Able Seaman OR Rating forming Part of a Navigational Watch? Confused? You are not alone!!
With the implementation of STCW, confusion has reigned supreme with regard to the traditional way mariners qualify for ABLE SEAMAN (AB) and their ability to work on a large SEAGOING ship under that rating OR as a RATING FORMING PART OF A NAVIGATIONAL WATCH (RFPNW) "rating". Before coming to any understanding on this issue, you need to understand how the two regulatory systems (U. S. and STCW) differ.
There are three basic watch standing levels under the STCW structure. The “Support Level”, “Operational" (Officer in Charge), and “Management”. AB would best fall under the Support Level of the STCW structure, but not perfectly! Able Seamen (AB) ratings have been around for many years in this country. Traditionally this rating was and still is for mariners who have moved up into the Wheelhouse of a ship. Their primary watch standing duties include steering the ship and standing a lookout. But they are also trained in many other areas of deck seamanship and safety. With particular attention to being trained as LIFEBOATMAN. It WAS the traditional, non-maritime academy way to eventually becoming a ship’s officer on the deck side. However, STCW has taken this path away.
STCW calls the deck support watch stander RATING FORMING PART OF A NAVIGATIONAL WATCH (RFPNW). This individual must be assessed in their ability to steer the ship and stand a proper lookout. Under the STCW code, this individual is NOT required to hold an AB rating! In order to receive an STCW endorsement from the Coast Guard for RFPNW, you must have at least 180 days of “approved seagoing service”. Half of which must be on a vessel of 200 Gross Register Tons or more. “Approved seagoing service” also means that the person completed watch-standing duties under the supervision of another RFPNW or an Officer in Charge of the Navigation Watch (OICNW). This system was designed to allow ANY deck personnel to become qualified to stand a navigational watch. To “form part of the navigational team” if you will. It is important to note that RFPNW is ONLY required on a SEAGOING vessel over 200 Gross Register Tons.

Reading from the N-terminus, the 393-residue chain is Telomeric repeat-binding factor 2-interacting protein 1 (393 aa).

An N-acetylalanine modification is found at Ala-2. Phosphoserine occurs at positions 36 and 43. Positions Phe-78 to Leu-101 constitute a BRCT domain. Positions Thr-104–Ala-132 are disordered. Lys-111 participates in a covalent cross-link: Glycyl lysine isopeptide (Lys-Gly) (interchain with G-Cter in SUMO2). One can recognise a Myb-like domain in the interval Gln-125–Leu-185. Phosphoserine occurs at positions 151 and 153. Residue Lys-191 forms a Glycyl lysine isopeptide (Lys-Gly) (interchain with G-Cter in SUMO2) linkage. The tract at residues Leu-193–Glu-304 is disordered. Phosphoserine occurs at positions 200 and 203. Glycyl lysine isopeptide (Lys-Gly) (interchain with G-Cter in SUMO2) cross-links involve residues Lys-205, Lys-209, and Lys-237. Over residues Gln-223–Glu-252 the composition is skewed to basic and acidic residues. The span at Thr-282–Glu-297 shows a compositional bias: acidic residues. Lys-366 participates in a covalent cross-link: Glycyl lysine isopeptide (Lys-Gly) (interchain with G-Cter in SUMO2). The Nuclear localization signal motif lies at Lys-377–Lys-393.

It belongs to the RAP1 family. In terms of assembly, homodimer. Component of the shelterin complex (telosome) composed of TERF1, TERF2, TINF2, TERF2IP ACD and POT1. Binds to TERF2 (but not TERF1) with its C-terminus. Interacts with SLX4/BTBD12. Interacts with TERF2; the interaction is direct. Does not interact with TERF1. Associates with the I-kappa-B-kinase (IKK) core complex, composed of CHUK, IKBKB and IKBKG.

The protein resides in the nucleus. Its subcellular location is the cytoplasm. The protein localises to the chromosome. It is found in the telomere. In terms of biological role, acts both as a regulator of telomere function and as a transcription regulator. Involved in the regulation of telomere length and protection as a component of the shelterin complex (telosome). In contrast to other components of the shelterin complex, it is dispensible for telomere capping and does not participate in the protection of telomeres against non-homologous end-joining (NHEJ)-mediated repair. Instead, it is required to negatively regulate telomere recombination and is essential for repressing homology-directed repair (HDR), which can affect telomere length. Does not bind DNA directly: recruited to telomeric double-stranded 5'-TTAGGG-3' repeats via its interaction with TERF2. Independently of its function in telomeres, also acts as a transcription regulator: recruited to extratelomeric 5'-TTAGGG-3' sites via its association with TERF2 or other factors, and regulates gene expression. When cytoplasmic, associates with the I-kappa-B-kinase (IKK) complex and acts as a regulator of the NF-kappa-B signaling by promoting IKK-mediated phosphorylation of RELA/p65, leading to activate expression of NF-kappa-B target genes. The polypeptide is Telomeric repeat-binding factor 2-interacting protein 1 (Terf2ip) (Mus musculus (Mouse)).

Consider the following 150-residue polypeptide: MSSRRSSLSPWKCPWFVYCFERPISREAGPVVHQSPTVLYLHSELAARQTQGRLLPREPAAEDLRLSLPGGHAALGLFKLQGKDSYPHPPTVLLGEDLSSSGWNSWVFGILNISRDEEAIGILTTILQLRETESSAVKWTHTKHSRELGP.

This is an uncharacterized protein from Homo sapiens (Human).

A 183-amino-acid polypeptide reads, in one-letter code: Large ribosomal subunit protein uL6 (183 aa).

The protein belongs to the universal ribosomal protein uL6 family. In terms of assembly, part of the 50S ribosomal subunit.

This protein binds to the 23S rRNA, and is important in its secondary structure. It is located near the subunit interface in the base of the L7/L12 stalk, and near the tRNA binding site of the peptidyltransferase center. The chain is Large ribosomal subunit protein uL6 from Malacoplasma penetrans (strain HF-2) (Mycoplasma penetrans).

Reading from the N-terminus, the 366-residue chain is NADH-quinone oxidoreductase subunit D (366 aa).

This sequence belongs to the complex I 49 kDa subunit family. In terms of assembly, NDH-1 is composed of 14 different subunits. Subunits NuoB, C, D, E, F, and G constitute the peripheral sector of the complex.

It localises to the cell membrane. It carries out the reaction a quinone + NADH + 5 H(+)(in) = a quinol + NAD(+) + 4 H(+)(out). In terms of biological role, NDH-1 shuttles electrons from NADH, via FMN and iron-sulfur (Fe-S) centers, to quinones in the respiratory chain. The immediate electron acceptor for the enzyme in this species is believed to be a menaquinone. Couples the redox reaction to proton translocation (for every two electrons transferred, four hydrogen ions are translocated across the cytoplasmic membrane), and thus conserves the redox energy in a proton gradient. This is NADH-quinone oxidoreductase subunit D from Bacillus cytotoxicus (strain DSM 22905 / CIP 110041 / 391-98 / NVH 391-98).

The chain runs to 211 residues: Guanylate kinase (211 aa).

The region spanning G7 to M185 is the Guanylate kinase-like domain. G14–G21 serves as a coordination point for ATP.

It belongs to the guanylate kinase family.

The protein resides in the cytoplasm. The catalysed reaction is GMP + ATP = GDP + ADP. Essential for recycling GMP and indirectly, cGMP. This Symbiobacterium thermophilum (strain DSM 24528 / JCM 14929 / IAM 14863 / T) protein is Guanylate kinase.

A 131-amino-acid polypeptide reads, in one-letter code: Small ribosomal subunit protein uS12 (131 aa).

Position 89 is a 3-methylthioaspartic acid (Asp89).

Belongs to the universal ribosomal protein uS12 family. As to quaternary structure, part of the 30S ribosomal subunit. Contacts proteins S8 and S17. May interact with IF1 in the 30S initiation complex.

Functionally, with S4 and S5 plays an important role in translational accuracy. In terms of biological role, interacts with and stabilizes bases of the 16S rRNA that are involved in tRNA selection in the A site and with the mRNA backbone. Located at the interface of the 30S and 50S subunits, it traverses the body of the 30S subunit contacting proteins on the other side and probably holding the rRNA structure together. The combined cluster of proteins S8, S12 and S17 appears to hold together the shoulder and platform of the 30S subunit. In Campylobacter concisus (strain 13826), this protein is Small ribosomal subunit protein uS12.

To qualify for an AB under the U.S. Coast Guard system you must have “service on deck” for a specific number of days and complete Lifeboat OR Proficiency in Survival Craft (PSC) training. Completion of a Coast Guard exam OR an approved course that substitutes for the exam is also required. The exams cover many areas of deck seamanship, Navigation Rules, and Safety. But here’s the rub. Qualifying for AB does NOT automatically qualify you for RFPNW under the STCW scheme.
Many mariners have been frustrated by this dichotomy. Commercial fishermen are a prime example of those who may qualify for AB but NOT for RFPNW. Frustrating to say the least but it’s not the fault of the Coast Guard!! They are bound by the STCW treaty! Yes, it’s an actual treaty we signed, which supersedes ALL U. S. shipping laws and regulations. The reason commercial fisherman don’t qualify for RFPNW is because they don’t have “approved seagoing service” under their belt. They will issue an AB rating on their Merchant Mariner’s Document, but they won’t issue the corresponding STCW endorsement with RFPNW on it until they obtain the required service.
Have I confused you more? Probably so but one key point to understanding this issue is that the STCW convention clearly spells out how one qualifies for certain Ratings. Since seagoing ships of 200 Gross Register Tons are required to have RFPNW qualified personnel as part of the navigation team, it only makes sense that experience on vessels that size or greater be required. It’s actually one of the few areas that does make sense from a practical standpoint! But don’t tell anyone I said that!!